I am doing my Nurse Annie act and, on stage with me, my patient The Mallacan Pirate Queen will be playing electric bass after I revive her.


No, I don’t know what that last bit means either.

But my life here in Borehamwood seems comparatively dull.

Perhaps I should move to Vancouver.

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UK gangster Reggie Kray on criminal slang and his suicide bid in prison

Micky Fawcett (left) with Reggie and Reggie’s wife Frances (Photograph from Micky Fawcett’s book Krayzy Days)

My chum Micky Fawcett gave me a very interesting book on Saturday: Slang by Reggie Kray.

It does what it says on the tin.

It is a dictionary of (mostly criminal) British and American slang words and phrases.

The cover claims it is “A must for Television Viewers, Film Directors and Script Writers.”

It includes some (to me) rare phrases such as:

“He’s at the jack and danny so blank him…”

“Cop for his boat and blow…”

“Get a rhubarb…”

and

“To be slommory…”

But perhaps I have led too sheltered a life.

Written when Reggie had ‘only’ done 16 years

The Slang book was written (with help from Steve Tully) when Reggie was 50 years old and in Parkhurst Prison – around 1983 – when, the book’s foreword says, he had “been in prison now for sixteen gruelling years”.

Reggie was released from prison on compassionate grounds in 2000, eight and a half weeks before he died from cancer. aged 66. He and his twin Ronnie Kray, were born in 1933. They were arrested in 1968 and imprisoned in 1969. Ronnie died in prison in 1995, aged 61.

In the book, Reggie gives his hobby as “Writing” and his ambitions as “To be recognised as an author and to live in the country”.

As well as slang and nostalgic photos of the ‘good old days’, Reggie goes in for a bit of philosophising. It starts:

Reggie Kray (centre) among friends, including actor Victor Spinetti, actress Barbara Windsor, actor George Sewell, singer Lita Roza, comedian Jimmy Logan and actor Ronald Fraser (Photo from the book Slang by Reggie Kray)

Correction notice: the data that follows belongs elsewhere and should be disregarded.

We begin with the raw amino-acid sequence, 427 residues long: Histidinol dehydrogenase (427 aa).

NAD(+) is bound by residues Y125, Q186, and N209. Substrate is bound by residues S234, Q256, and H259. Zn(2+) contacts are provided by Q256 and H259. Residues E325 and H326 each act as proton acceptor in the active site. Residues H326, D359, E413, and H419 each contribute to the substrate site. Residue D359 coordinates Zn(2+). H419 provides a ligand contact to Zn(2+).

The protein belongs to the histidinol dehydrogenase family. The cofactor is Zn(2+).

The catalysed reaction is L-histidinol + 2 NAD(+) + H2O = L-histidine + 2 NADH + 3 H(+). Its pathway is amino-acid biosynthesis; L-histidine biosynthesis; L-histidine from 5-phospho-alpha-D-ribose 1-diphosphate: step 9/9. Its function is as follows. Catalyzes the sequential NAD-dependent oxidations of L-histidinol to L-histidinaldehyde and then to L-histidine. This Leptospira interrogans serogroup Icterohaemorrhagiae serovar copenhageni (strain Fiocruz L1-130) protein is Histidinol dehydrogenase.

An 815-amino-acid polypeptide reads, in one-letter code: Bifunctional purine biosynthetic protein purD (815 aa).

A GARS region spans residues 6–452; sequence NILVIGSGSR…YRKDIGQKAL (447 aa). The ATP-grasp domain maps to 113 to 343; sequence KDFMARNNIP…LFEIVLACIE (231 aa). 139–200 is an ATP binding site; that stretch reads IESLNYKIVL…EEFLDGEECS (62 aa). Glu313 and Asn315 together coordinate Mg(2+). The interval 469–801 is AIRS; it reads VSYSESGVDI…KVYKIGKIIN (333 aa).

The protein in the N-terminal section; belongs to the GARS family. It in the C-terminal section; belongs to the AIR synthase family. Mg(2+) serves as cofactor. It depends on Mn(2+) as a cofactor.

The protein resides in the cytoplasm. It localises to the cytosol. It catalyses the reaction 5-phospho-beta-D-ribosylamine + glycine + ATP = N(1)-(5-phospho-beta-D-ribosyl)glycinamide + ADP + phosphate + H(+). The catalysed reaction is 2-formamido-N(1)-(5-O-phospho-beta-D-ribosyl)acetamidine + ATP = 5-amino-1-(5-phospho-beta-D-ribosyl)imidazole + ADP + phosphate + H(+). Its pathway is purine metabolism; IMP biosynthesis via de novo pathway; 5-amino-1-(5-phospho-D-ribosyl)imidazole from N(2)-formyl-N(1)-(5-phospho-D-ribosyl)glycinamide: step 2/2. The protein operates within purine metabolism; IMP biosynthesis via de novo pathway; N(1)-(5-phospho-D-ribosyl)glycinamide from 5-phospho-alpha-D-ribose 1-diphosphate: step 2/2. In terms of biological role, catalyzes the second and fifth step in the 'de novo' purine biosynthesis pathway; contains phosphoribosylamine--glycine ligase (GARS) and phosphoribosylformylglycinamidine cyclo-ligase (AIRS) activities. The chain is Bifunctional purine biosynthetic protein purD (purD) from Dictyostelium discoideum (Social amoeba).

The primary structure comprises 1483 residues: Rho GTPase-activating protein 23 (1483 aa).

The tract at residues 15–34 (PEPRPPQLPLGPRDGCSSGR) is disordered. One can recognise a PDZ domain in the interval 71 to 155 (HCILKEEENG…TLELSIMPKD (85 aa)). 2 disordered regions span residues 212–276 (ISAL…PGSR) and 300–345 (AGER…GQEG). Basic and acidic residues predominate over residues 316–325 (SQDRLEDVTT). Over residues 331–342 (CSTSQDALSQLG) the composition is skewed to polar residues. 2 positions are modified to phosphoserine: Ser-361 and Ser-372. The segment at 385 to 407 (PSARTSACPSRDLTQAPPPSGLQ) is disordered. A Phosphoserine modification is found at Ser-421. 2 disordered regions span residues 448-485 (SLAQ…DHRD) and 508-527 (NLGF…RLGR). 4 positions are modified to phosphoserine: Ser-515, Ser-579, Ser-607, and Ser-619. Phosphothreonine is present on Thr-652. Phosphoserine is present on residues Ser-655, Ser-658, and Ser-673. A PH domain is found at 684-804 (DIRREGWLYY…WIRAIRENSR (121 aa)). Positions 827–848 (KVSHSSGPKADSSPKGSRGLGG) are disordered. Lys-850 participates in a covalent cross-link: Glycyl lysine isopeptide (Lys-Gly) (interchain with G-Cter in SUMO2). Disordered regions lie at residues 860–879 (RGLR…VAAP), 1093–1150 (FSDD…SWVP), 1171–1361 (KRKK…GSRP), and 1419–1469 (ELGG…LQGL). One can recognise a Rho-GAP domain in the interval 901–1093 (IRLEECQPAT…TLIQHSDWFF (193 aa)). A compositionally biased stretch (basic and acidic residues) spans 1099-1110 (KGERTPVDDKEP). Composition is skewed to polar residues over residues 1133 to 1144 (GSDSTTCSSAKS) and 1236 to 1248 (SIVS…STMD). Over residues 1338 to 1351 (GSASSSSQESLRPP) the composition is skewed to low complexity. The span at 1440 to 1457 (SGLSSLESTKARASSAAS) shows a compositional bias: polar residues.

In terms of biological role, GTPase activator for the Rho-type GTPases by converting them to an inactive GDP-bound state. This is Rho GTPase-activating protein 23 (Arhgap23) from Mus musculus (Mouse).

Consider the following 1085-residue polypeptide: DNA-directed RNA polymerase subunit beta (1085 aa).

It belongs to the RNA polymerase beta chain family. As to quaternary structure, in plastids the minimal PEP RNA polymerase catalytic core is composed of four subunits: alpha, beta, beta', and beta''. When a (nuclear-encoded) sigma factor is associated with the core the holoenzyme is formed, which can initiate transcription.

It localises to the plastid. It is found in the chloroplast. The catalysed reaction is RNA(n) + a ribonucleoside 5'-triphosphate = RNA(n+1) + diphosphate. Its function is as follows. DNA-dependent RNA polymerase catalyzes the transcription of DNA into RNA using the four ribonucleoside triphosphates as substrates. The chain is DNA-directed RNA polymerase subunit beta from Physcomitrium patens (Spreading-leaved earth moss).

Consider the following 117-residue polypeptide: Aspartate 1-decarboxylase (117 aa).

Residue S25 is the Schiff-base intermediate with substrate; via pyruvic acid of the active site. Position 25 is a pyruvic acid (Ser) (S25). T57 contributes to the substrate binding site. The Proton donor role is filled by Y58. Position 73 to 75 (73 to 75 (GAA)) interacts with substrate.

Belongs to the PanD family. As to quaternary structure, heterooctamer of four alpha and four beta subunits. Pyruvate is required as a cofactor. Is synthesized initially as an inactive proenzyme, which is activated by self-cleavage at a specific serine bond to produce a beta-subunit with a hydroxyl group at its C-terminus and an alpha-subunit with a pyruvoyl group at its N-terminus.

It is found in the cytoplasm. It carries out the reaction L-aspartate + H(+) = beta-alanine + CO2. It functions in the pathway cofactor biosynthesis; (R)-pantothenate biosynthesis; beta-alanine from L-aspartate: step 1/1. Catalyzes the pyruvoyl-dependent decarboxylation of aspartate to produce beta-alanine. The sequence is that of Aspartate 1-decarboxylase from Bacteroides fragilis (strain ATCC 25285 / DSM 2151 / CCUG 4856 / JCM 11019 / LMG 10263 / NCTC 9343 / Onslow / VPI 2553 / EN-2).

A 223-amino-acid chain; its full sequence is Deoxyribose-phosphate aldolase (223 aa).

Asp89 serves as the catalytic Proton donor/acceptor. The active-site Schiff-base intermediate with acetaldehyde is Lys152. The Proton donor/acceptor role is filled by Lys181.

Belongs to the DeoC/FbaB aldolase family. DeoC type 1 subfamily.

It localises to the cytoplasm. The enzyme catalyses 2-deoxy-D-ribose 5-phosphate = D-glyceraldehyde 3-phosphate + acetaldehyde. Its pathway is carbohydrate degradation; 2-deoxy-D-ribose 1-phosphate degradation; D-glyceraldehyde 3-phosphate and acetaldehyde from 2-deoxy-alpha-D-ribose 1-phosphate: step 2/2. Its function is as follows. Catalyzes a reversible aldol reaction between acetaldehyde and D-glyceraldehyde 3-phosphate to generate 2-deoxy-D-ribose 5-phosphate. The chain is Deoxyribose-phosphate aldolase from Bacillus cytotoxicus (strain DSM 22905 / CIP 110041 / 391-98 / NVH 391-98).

“I had hidden myself under the blankets, I was soaking in sweat and blood. Whilst I continued to saw away at my wrist, with a broken piece of glass, which I had broken from my TV spectacles.

“Eventually I fell into a fitful sleep, only to wake up the following morning to the clang of the bolt being drawn across my cell door.

“It seems that my prayers had been answered in a strange sort of way, because prior to this attempted suicide, I had calmly smoked what I thought to be my last cigarette, and said a prayer. My state of mind stemmed from a period of time I had spent at Long Lartin Prison, and my meeting up with a foreigner…”

It is an interesting read.

Micky Fawcett’s book Krayzy Days is arguably the most realistic insider’s view of working with the Krays… as well as some other… erm… escapades.

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Adham Fisher, record-breaking Extreme Commuter. Why? “No reason”

Adham Fisher in the Soho Theatre Bar, London

“So what are you?” I asked Adham Fisher in London’s Soho Theatre Bar.

“I’m not a comedian,” he told me. “Not a proper one, anyway. I have held a Guinness World Record but I have never been in the Guinness Book of Records. It wasn’t considered for the book because there are thousands of records and they can only put a select few in the book.”

“What is your world record for?” I asked.

“The fastest time to go to every New York subway station.”

“How long did that take?”

“22 hours, 26 minutes and 2 seconds… I must stress that I no longer hold the record, but I did hold it for 14 months. The current record is 21 hours, 49 minutes. There were 468 stations at the time I attempted it; there are now 472.”

“And why did you want to hold that record?” I asked.

“It stemmed from my attempts at the corresponding record here in London: the fastest time to go to every tube station. There are 270. I have been attempting that for 13 years. I have been a dismal failure at that and everything else.”

“Do other people do similar things?” I asked.

“There are a lot of people who have attempted the tube record or the various other unofficial challenges and races. There is a yearly one for Zone One stations only.”

“Why have you been a dismal failure at the tube record for 13 years?” I asked. “Is there a trick to it?”